Leading Australian Fashion Brands Contributing to Poverty

Studies reveal big Australian brands are pressuring factories and keeping workers in a poverty cycle. And you too could be supporting unethical consumerism. 

Credit: New Straits Times

Unethical stores are forcing Australian consumers to reflect on their shopping habits. Research by Oxfam shows that big Australian fashion brands are thriving off the inequality of factory workers. This means that the same workers trapped in a poverty wage are those making the clothes hanging in your wardrobe.

In late November 2020, Oxfam released, Shopping for a Bargain. The report exposes how poor purchasing habits is damaging the livelihood of factory workers. Such habits listed by Oxfam included price negotiation, short lead times, last-minute changes, and inaccurate forecasting of orders.

Lyn Morgain, Oxfam Australia Chief Executive, claimed that the pressure on factories was a result of the unfair purchasing practices of larger companies. The poor working conditions resulted in unacceptably low wages.

“It found that these poor purchasing practices of brands are making it impossible for factories to increase wages, despite many of the same brands making public commitments to ensure the payment of living wages. Instead, wages are trapping workers – mainly women – and their families in a cycle of poverty,” said Ms Morgain.

The study looked into ten of Australia’s leading fashion retailers that source their clothing from Bangladesh. The stores included Big W, Cotton On, H&M Group, Kmart, Myer and many other brands seen across the country. Research undertaken included more than 150 surveys and 22 in-depth interviews. The results showed signs of a poor work space, only proving why consumers should shop locally.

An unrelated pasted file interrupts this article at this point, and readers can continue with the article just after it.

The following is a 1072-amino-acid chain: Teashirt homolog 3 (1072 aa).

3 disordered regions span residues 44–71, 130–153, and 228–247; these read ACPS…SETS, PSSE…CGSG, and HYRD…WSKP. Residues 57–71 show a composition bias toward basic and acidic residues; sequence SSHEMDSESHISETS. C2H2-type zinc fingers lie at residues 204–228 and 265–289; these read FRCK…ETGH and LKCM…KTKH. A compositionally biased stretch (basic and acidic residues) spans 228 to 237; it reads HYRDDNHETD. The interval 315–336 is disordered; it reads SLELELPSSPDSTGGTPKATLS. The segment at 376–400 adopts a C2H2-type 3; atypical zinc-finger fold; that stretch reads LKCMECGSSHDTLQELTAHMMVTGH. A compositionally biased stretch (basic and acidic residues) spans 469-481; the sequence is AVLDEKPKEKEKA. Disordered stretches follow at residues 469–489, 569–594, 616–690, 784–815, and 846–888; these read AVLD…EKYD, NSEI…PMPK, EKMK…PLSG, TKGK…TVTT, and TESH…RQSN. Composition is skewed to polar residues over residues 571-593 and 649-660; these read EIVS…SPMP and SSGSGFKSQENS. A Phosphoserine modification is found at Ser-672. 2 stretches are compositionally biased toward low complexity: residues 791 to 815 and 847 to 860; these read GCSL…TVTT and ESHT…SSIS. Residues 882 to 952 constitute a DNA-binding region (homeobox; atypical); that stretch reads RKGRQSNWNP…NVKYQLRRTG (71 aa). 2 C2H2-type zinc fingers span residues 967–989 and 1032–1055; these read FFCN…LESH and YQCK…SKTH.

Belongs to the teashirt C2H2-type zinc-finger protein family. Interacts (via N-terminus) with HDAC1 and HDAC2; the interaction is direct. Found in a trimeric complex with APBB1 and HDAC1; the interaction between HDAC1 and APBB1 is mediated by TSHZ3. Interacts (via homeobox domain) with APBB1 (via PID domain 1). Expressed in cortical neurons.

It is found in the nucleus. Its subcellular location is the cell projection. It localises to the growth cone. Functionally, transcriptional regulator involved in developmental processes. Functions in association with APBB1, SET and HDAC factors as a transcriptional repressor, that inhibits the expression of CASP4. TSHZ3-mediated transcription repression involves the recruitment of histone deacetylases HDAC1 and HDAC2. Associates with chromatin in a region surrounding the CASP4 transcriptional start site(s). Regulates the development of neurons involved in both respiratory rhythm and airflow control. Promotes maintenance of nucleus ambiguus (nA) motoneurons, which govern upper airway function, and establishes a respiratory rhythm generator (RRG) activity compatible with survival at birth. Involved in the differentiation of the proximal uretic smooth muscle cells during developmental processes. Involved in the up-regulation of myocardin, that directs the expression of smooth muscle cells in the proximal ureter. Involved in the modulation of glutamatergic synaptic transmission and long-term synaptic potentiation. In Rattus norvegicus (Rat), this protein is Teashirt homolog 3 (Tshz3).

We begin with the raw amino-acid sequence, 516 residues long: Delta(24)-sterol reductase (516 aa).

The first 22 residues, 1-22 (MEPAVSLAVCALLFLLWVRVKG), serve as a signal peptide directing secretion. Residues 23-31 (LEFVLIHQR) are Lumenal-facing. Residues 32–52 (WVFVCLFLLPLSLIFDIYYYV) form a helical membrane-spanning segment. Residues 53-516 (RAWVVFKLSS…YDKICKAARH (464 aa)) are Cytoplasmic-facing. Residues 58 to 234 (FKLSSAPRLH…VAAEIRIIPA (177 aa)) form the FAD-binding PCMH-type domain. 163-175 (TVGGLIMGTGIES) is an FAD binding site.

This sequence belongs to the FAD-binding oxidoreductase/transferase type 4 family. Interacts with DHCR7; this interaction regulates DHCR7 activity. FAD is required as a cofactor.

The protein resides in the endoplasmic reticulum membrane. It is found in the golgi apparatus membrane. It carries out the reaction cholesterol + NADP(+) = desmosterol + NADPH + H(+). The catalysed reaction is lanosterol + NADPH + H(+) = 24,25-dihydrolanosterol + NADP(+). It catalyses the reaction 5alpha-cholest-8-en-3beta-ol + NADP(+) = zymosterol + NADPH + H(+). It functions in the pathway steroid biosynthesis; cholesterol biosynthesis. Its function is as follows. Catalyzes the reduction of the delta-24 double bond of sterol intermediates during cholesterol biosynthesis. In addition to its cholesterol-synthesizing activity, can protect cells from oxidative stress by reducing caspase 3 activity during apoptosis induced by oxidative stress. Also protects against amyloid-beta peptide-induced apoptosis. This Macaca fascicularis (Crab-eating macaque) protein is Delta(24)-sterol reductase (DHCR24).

Making an Impact

Credit: Fashion United

Results showed that eight out of ten surveys claimed that brands often apply high-pressure negotiating strategies. Which involved manipulative speech and a “take it or leave it” mentality. Whereas seven out of ten surveys showed that sleep production targets were set for orders that ran over time. This forces employees to work excessive overtime.

According to Lyn Morgain, over the past three years, twelve major retailers have responded to Oxfam’s goal to lower poverty levels. The public comments made by the companies stated that they would pay a living wage to workers. This income will cover essentials including food, housing, healthcare and more. These companies are striving to build a reliable work space, which is an enormous step in the right direction.

Fashion is a constantly growing market. With media bringing attention to the unethical habits of big Australian fashion brands, consumers are taking a look at their own buying habits. When the coronavirus reached its peak, it left thousands of garment workers without a job. This only worsened their risk of poverty. So when consumers you start your next shopping spree, try to make a positive impact and shop ethically.

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